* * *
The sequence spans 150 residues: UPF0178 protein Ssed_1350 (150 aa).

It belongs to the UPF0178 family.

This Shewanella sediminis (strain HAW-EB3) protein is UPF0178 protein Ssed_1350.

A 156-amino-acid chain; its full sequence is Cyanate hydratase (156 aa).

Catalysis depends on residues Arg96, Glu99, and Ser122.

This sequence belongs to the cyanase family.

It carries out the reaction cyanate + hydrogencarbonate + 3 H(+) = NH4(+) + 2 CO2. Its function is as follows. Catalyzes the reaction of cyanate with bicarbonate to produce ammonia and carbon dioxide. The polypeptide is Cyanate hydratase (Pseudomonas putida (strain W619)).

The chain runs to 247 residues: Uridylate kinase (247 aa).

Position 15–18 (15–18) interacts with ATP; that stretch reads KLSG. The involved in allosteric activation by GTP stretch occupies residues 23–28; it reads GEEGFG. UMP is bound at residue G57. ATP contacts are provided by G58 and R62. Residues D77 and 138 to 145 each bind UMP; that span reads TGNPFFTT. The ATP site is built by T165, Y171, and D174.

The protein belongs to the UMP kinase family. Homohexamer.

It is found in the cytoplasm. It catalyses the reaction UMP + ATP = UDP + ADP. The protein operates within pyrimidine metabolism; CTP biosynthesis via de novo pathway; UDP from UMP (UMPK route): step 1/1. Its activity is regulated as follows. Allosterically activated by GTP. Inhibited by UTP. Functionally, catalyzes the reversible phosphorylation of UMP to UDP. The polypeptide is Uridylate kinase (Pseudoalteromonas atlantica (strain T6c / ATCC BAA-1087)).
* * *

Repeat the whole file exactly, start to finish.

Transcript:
The sequence spans 150 residues: UPF0178 protein Ssed_1350 (150 aa).

It belongs to the UPF0178 family.

This Shewanella sediminis (strain HAW-EB3) protein is UPF0178 protein Ssed_1350.

A 156-amino-acid chain; its full sequence is Cyanate hydratase (156 aa).

Catalysis depends on residues Arg96, Glu99, and Ser122.

This sequence belongs to the cyanase family.

It carries out the reaction cyanate + hydrogencarbonate + 3 H(+) = NH4(+) + 2 CO2. Its function is as follows. Catalyzes the reaction of cyanate with bicarbonate to produce ammonia and carbon dioxide. The polypeptide is Cyanate hydratase (Pseudomonas putida (strain W619)).

The chain runs to 247 residues: Uridylate kinase (247 aa).

Position 15–18 (15–18) interacts with ATP; that stretch reads KLSG. The involved in allosteric activation by GTP stretch occupies residues 23–28; it reads GEEGFG. UMP is bound at residue G57. ATP contacts are provided by G58 and R62. Residues D77 and 138 to 145 each bind UMP; that span reads TGNPFFTT. The ATP site is built by T165, Y171, and D174.

The protein belongs to the UMP kinase family. Homohexamer.

It is found in the cytoplasm. It catalyses the reaction UMP + ATP = UDP + ADP. The protein operates within pyrimidine metabolism; CTP biosynthesis via de novo pathway; UDP from UMP (UMPK route): step 1/1. Its activity is regulated as follows. Allosterically activated by GTP. Inhibited by UTP. Functionally, catalyzes the reversible phosphorylation of UMP to UDP. The polypeptide is Uridylate kinase (Pseudoalteromonas atlantica (strain T6c / ATCC BAA-1087)).